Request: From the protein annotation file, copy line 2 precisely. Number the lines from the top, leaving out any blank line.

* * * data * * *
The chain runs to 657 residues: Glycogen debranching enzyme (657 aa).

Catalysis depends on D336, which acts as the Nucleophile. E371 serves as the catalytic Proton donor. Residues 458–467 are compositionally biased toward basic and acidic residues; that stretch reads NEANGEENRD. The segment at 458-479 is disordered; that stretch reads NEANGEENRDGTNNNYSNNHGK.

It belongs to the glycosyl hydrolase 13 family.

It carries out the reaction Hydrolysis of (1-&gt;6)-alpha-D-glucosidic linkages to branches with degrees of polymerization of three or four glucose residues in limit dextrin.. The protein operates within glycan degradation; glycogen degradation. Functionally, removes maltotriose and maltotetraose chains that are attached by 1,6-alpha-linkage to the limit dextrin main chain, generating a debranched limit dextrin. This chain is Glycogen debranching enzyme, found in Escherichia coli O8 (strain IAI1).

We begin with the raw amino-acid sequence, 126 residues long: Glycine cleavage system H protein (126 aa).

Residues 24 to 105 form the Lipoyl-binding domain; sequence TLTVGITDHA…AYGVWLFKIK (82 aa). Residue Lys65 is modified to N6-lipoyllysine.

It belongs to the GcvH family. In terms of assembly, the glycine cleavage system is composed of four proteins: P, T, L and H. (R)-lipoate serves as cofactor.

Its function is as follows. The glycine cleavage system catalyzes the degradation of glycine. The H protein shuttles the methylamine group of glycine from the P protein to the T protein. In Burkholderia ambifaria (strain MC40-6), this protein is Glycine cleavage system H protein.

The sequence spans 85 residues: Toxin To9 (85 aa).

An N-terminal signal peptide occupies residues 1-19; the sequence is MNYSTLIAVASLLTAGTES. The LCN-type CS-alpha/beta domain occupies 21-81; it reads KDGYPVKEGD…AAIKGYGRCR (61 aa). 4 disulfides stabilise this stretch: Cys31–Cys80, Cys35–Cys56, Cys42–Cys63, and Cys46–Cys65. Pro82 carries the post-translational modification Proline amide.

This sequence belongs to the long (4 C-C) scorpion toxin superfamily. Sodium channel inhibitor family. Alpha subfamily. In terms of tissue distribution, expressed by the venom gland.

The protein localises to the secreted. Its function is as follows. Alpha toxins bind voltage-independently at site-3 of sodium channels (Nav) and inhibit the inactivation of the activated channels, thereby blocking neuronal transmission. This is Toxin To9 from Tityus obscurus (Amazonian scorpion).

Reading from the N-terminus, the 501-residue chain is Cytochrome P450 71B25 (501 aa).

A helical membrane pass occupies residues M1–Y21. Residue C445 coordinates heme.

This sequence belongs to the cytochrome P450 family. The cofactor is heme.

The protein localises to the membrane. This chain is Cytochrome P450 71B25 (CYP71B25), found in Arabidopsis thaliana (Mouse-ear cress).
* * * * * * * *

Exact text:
Catalysis depends on D336, which acts as the Nucleophile. E371 serves as the catalytic Proton donor. Residues 458–467 are compositionally biased toward basic and acidic residues; that stretch reads NEANGEENRD. The segment at 458-479 is disordered; that stretch reads NEANGEENRDGTNNNYSNNHGK.